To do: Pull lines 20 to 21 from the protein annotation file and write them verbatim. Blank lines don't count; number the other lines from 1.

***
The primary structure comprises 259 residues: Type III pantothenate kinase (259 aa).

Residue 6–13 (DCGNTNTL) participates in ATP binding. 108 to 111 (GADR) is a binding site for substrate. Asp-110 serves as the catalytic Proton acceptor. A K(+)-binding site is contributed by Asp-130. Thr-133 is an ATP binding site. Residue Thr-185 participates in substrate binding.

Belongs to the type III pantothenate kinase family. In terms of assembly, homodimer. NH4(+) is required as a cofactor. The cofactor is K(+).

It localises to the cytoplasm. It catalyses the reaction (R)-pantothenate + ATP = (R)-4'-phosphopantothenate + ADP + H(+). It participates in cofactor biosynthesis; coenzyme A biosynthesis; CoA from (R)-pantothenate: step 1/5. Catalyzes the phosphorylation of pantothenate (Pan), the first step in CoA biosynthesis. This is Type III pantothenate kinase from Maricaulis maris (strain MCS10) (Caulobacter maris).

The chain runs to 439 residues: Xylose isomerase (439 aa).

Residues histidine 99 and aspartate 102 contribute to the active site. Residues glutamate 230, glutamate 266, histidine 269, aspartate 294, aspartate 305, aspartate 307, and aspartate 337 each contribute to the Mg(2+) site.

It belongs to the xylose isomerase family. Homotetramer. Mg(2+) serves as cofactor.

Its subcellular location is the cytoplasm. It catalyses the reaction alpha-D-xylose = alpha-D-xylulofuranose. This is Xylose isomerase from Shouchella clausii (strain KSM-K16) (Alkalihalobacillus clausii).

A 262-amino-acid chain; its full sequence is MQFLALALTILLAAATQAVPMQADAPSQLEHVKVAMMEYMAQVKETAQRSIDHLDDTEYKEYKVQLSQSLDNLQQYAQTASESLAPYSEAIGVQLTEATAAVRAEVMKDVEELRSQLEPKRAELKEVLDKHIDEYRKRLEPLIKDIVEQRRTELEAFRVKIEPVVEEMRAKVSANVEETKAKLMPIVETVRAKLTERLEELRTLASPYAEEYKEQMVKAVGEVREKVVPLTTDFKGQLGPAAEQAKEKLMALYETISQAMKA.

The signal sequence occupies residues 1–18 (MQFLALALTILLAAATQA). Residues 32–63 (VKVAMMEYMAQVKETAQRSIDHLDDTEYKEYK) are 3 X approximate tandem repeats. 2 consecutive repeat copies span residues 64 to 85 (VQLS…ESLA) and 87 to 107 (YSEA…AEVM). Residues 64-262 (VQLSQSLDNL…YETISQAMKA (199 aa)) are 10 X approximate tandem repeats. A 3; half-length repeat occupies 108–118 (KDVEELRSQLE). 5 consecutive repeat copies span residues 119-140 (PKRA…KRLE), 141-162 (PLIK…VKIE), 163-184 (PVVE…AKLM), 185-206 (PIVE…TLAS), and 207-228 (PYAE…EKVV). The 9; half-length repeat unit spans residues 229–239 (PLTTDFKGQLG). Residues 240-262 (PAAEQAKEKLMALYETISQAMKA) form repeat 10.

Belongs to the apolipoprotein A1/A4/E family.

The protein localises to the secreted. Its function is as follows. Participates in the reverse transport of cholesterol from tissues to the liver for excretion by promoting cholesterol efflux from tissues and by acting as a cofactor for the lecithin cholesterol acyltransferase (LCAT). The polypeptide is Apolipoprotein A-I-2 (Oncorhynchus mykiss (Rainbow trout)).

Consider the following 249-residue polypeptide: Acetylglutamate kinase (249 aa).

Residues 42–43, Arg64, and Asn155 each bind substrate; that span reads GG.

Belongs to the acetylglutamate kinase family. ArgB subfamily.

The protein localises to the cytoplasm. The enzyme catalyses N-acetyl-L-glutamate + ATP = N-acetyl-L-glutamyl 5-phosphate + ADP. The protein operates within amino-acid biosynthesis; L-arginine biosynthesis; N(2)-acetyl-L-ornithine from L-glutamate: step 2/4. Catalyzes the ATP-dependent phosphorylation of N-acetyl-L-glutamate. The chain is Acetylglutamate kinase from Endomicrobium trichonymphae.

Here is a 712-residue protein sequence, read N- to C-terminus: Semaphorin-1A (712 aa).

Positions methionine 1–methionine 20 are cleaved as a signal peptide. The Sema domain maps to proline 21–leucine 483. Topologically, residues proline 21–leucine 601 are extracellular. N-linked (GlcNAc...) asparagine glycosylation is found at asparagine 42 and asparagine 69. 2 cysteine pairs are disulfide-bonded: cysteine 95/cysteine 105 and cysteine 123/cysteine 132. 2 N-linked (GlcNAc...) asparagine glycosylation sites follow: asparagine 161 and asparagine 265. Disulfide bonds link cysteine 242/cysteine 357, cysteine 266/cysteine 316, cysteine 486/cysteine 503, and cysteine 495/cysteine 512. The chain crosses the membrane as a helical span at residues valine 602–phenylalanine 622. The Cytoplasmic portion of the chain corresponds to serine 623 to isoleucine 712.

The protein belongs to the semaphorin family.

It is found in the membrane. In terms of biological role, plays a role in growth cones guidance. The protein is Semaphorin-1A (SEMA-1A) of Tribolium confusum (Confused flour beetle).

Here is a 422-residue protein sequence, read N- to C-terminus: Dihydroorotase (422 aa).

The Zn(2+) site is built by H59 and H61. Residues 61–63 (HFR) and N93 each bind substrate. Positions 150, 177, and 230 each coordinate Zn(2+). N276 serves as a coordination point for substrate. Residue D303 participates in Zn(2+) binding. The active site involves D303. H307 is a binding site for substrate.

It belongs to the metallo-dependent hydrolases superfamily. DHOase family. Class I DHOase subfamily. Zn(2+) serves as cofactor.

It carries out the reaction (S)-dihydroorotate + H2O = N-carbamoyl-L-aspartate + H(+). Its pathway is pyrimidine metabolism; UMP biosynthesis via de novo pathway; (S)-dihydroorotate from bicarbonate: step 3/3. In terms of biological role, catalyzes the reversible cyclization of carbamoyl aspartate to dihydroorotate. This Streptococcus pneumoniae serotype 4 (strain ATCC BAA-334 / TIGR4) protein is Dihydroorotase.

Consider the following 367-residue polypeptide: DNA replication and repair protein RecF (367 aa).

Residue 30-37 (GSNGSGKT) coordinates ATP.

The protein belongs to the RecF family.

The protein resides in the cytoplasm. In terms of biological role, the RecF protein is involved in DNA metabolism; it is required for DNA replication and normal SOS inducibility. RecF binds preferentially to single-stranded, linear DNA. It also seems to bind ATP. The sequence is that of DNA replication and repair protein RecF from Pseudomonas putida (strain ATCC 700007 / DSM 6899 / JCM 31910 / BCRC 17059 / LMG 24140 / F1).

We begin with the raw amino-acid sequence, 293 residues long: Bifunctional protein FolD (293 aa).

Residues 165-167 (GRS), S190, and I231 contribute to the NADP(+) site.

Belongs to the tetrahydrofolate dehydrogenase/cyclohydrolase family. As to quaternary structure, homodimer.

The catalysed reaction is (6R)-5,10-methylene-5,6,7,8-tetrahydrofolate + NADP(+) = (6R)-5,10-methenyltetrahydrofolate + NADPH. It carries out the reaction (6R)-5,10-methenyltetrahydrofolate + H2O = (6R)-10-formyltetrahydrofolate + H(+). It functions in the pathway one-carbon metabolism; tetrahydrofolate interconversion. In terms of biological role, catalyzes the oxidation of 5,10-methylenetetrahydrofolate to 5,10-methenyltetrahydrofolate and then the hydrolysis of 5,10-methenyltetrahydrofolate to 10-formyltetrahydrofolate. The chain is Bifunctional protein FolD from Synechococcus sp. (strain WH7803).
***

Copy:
It is found in the membrane. In terms of biological role, plays a role in growth cones guidance. The protein is Semaphorin-1A (SEMA-1A) of Tribolium confusum (Confused flour beetle).

Here is a 422-residue protein sequence, read N- to C-terminus: Dihydroorotase (422 aa).